Archive for the ‘cell biology’ Category
The editors of PLoS ONE have issued an expression of concern for a 2014 article on a form of nitrogen-fixing bacteria called Bacillus pumilus.
The reason: The company that provided the strain of microbe used in the research won’t let other researchers look at the organism.
The article is titled “Bacillus pumilus Reveals a Remarkably High Resistance to Hydrogen Peroxide Provoked Oxidative Stress,” and it came from a group led by Stefan Handtke, of the University of Greifswald, in Germany.
This one comes to us from Twitter, where Willem van Schaik went to express his frustration that a PLOS ONE paper he’d edited had been retracted for fake data.
Two other papers from the same group at the Institute of Microbial Technology, Council of Scientific and Industrial Research (CSIR), Chandigarh, India, were retracted simultaneously.
We sent van Schaik an email to get a clearer picture of the situation. He responded: Read the rest of this entry »
You’ve got to love when an author is willing to detail the specifics of an unhelpful retraction notice.
This May, a paper came out in Journal of Thoracic Diseases about drug-resistant tuberculosis. It was retracted in June, for “some misconduct in the manuscript.”
Here’s the notice:
The article “Application status of MALDI-TOF mass spectrometry in the identification and drug resistance of Mycobacterium tuberculosis” (doi: 10.3978/j.issn.2072-1439.2014.02.19) that appeared on page 512-516 of the May 2014 issue of the Journal of Thoracic Disease needs to be withdrawn due to some misconduct in the manuscript. We are sorry for the inconvenience caused.
Since that’s pretty vague and unhelpful, we reached out to corresponding author Jiayun Liu, who gave us a thorough rundown:
Researchers at Qingdao University have fully retracted a paper originally published in Molecular Medicine Reports with a clear, detailed outline of what went wrong and how they discovered the error.
Here’s the notice for “Generation of induced pluripotent stem cells using skin fibroblasts from patients with myocardial infarction under feeder-free conditions:”
Melanie Pallansch-Cokonis, a former research technician at Southern Research Institute, faked data in work funded by NIH contracts and grants, according to the Office of Research Integrity (ORI).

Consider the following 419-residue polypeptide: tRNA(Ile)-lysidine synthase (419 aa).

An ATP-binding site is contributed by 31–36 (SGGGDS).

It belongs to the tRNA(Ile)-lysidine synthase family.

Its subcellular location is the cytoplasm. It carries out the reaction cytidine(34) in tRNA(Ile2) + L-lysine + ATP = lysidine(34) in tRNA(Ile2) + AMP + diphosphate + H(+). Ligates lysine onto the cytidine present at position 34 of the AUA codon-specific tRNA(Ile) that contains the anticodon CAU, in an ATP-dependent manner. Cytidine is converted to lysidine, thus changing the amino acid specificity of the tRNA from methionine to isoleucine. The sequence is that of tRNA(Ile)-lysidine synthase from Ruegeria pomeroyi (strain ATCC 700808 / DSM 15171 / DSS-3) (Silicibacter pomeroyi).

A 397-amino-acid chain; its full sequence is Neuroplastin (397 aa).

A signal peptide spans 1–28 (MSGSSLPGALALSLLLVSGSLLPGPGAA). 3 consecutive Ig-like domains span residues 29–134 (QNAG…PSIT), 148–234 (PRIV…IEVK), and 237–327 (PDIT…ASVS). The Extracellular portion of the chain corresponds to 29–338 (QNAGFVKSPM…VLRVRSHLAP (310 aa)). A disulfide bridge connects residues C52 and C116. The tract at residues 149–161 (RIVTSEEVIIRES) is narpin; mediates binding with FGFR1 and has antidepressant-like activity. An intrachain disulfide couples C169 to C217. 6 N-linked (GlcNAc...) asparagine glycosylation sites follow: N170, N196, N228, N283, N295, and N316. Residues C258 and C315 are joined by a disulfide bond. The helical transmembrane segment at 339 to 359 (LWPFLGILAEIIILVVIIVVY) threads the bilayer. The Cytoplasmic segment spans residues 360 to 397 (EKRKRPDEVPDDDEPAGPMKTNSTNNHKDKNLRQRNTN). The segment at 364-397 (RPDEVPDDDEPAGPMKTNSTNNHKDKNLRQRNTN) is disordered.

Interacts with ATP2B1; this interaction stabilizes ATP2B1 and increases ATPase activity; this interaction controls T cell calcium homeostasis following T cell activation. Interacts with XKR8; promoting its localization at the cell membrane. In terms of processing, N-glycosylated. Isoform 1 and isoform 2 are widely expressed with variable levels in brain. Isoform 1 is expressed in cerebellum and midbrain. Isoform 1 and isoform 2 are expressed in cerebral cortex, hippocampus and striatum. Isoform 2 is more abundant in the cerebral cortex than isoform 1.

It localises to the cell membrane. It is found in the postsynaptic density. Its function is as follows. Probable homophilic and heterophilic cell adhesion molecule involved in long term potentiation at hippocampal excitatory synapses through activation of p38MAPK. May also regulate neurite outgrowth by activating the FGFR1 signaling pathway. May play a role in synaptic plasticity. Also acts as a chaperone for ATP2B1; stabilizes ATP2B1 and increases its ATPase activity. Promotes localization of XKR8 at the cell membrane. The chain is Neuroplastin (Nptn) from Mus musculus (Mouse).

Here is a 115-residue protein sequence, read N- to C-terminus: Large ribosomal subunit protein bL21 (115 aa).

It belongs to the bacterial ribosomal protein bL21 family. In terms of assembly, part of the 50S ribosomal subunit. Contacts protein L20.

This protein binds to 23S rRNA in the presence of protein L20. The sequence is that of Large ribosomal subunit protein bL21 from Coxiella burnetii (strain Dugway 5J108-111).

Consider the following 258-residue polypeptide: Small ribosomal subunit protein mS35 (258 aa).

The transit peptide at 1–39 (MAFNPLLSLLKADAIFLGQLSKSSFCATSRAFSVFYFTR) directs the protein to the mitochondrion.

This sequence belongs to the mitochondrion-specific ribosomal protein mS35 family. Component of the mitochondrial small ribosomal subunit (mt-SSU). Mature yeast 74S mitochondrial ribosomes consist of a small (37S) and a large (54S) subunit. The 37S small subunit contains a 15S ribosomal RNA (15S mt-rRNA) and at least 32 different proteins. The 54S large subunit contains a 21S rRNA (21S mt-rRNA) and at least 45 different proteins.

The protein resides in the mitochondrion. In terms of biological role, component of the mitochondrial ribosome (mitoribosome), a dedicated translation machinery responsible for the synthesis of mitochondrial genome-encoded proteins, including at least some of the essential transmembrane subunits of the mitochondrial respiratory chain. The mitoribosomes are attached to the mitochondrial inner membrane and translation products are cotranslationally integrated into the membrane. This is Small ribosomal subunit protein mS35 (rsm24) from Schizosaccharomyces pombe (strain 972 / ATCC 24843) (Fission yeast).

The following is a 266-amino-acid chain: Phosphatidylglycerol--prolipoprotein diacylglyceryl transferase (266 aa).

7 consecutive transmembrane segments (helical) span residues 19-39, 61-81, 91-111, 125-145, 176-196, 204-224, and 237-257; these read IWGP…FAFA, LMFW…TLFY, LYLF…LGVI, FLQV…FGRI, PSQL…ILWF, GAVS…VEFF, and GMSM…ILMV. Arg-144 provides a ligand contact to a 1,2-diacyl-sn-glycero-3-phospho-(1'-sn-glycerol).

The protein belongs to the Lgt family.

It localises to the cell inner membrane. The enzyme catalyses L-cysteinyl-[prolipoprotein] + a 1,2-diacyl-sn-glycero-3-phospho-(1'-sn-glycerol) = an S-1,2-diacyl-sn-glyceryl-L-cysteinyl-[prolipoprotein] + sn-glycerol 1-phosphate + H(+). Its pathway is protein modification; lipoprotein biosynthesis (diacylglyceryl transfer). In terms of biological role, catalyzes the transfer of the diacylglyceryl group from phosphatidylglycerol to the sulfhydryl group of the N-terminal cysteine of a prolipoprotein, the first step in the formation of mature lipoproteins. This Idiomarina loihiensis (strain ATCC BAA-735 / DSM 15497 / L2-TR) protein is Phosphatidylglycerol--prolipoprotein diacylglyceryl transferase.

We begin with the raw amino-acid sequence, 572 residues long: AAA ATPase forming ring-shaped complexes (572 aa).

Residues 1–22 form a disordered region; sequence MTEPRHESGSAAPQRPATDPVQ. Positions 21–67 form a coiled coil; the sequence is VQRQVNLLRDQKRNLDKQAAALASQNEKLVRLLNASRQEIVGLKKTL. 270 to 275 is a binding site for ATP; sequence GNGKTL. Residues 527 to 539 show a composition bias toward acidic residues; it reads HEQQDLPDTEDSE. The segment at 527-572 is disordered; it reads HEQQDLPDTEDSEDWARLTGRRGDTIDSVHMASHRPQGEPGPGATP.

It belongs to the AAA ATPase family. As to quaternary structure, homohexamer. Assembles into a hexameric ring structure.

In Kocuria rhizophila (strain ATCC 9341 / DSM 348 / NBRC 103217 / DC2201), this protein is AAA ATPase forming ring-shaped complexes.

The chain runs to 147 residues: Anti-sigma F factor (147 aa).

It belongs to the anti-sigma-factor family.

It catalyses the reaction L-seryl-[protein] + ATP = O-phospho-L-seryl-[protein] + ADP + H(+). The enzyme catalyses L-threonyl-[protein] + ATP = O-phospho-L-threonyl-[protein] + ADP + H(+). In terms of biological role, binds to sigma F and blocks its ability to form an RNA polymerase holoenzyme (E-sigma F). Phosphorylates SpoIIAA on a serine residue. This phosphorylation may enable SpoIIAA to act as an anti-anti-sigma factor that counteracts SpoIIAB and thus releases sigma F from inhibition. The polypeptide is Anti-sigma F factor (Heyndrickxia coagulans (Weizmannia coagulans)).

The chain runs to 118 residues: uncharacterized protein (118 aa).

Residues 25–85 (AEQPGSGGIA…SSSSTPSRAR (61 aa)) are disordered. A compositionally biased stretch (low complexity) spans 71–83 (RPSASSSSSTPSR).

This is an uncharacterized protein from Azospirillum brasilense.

The journal Blood has retracted a 2010 paper over the objections of most of its authors, two of whom were found by their university to have used “fraudulent methods” to obtain the data.
We first reported on the case of Gerold Feuer last fall. The State University of New York (SUNY) Upstate Medical Center in Syracuse fired Feuer in 2010 after determining that he had misused state funds to enrich a company he had founded, HuMurine. A court agreed with many of the university’s claims, but ordered his reinstatement in 2012.
Meanwhile, as we noted last fall: Read the rest of this entry »
The authors of a Current Biology paper published online in February of this year have retracted it after voluminous criticism on post-publication review site PubPeer and a university committee found evidence of figure manipulation.
The paper, “Agonist-Induced GPCR Shedding from the Ciliary Surface Is Dependent on ESCRT-III and VPS4,” was co-authored by Hua Jin and Livana Soetedjo, a graduate student in Jin’s lab. Soetedjo was first author, and Jin was corresponding author.
We recently came across a paper in Biochemical and Biophysical Research Communications, an Elsevier title, that had been temporarily removed without explanation. While we see a fair number of such opaque notices from Elsevier — and have written about why we think they’re a bad idea — we took interest in this one because the last author, Toren Finkel of the NIH, was the corresponding author of a Nature paper retracted earlier this year. (He also had two corrections on one Science paper, both of which are paywalled.)
What we learned suggests the withdrawal was completely unrelated to the Nature retraction, but also reveals a journal editor’s exasperation.